|Machine Learning: A Bayesian and Optimization Perspective||Sergios Theodoridis||1012||"The book addresses the needs of advanced graduate, postgraduate, and research students as well as of practicing scientists and engineers whose interests lie beyond black-box solutions."|
|Bayesian Reasoning and Machine Learning||David Barber||618||"The book is designed to appeal to students with only a modest mathematical background in undergraduate calculus and linear algebra. No formal computer science or statistical background is required to follow the book, although a basic familiarity with probability, calculus and linear algebra would be useful. The book should appeal to students from a variety of backgrounds, including Computer Science, Engineering, applied Statistics, Physics, and Bioinformatics that wish to gain an entry to probabilistic approaches in Machine Learning. In order to engage with students, the book introduces fundamental concepts in inference using only minimal reference to algebra and calculus. More mathematical techniques are postponed until as and when required, always with the concept as primary and the mathematics secondary."|
|Information Theory, Inference, and Learning Algorithms||David J.C. MacKay||596||"This book is aimed at senior undergraduates and graduate students in Engineering, Science, Mathematics, and Computing. It expects familiarity with calculus, probability theory, and linear algebra as taught in a first- or second-year undergraduate course on mathematics for scientists and engineers."|
|A Probabilistic Theory of Pattern Recognition||Luc Devroye, László Györfi, and Gábor Lugosi||574||?|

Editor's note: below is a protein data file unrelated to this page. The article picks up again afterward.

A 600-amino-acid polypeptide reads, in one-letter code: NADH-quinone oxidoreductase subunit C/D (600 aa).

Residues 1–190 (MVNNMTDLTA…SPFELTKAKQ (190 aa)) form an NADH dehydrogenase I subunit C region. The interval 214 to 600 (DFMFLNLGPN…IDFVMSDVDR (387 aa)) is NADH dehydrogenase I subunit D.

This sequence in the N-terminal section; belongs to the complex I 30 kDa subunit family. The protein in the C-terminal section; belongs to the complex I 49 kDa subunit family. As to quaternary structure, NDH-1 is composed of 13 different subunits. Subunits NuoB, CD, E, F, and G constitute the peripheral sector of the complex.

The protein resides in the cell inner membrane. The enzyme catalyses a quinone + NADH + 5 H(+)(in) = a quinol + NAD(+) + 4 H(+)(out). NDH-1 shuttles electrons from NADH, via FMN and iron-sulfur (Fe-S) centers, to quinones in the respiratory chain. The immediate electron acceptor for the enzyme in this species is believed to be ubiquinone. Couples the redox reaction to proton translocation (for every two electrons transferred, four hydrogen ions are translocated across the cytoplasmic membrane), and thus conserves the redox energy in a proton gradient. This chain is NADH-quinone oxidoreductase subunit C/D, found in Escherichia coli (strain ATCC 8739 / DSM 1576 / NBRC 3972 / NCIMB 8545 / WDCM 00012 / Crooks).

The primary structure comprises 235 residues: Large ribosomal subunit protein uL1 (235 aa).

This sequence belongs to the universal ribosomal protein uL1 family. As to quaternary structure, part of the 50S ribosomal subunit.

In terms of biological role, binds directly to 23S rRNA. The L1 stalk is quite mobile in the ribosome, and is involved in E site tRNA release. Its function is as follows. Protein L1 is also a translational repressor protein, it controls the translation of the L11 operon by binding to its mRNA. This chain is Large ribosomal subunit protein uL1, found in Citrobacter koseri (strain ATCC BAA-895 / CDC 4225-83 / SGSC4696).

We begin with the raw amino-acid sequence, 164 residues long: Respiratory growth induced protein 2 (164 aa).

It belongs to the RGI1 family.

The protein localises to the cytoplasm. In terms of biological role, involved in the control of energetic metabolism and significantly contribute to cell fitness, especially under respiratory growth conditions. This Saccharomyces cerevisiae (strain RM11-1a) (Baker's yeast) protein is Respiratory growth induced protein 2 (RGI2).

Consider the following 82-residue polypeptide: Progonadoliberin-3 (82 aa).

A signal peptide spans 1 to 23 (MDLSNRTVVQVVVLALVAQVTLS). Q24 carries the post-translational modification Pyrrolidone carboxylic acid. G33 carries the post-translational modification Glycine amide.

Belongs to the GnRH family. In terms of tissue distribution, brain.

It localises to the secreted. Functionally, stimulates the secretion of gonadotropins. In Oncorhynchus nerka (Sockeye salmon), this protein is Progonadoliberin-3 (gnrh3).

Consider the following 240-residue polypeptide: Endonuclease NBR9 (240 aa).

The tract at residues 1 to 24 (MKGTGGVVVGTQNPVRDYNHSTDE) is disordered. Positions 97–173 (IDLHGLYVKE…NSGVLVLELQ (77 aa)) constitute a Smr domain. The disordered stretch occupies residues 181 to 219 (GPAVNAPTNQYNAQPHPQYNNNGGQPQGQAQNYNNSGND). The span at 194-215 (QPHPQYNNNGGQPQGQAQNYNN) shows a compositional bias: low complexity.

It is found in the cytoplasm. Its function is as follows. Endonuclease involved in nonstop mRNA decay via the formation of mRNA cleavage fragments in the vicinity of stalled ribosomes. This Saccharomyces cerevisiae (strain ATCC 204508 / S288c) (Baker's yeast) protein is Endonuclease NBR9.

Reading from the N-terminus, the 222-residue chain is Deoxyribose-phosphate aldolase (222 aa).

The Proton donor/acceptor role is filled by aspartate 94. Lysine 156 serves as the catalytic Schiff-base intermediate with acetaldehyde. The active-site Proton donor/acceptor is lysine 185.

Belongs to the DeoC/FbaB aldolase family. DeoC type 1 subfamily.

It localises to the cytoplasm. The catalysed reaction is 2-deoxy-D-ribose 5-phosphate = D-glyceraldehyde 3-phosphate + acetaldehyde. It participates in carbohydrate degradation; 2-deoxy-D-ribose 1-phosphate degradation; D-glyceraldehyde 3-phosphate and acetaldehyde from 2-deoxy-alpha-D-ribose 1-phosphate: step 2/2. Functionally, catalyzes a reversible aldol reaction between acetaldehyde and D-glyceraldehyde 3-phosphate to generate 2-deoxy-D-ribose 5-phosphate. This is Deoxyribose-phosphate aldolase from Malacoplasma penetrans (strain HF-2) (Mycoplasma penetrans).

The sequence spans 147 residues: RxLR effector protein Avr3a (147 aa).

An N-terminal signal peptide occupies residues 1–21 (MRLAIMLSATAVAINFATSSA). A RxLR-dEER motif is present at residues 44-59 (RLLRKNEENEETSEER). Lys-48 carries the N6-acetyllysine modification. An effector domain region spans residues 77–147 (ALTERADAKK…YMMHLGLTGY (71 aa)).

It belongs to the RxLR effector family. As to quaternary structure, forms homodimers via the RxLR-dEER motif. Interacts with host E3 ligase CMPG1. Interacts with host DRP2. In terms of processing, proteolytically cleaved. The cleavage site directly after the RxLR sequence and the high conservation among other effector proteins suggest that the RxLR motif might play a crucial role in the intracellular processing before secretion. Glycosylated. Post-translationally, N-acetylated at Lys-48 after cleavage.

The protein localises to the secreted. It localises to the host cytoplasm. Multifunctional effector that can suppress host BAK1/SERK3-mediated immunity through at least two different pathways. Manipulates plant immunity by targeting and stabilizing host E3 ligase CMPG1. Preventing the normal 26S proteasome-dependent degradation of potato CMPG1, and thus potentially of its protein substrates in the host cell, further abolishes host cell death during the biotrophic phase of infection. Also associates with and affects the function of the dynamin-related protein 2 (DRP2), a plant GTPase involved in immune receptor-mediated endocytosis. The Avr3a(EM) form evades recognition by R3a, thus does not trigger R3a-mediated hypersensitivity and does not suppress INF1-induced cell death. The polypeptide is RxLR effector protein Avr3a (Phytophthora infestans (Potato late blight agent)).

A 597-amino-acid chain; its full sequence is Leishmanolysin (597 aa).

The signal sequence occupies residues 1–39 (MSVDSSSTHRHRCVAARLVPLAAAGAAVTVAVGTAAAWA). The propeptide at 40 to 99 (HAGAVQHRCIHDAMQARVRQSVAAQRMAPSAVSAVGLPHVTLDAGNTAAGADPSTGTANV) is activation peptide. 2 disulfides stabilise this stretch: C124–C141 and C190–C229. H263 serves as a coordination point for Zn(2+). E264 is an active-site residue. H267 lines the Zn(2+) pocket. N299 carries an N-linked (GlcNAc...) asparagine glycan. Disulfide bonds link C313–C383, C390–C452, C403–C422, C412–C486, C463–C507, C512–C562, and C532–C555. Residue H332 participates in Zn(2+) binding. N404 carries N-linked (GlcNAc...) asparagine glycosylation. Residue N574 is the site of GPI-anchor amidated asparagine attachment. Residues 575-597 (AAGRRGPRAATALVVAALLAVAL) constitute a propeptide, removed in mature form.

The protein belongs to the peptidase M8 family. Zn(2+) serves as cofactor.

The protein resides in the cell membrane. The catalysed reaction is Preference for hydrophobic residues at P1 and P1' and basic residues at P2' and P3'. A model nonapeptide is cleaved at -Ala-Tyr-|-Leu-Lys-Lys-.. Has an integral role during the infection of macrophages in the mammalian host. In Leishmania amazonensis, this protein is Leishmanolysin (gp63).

|Learning From Data: A Short Course||Yaser S. Abu-Mostafa, Malik Magdon-Ismail, and Hsuan-Tien Lin||182||?|
|Machine Learning: The Art and Science of Algorithms that Make Sense of Data||Peter Flach||366||?|
|Machine Learning||Tom M. Mitchell||390||"Because of the interdisciplinary nature of the material, this book makes few assumptions about the background of the reader. Instead, it introduces basic concepts from statistics, artificial intelligence, information theory, and other disciplines as the need arises, focusing on just those concepts most relevant to machine learning. The book is intended for both undergraduate and graduate students in fields such as computer science, engineering, statistics, and the social sciences, and as a reference for software professionals and practitioners. Two principles that guided the writing of the book were that it should be accessible to undergraduate students and that it should contain the material I would want my own Ph.D. students to learn before beginning their doctoral research in machine learning."|||
|Statistical Learning Theory (course notes for CS229T/Stats231 at Stanford)||Percy Liang||210||Understanding of machine learning, linear algebra, and probability. Knowledge of convex optimization also helpful. |||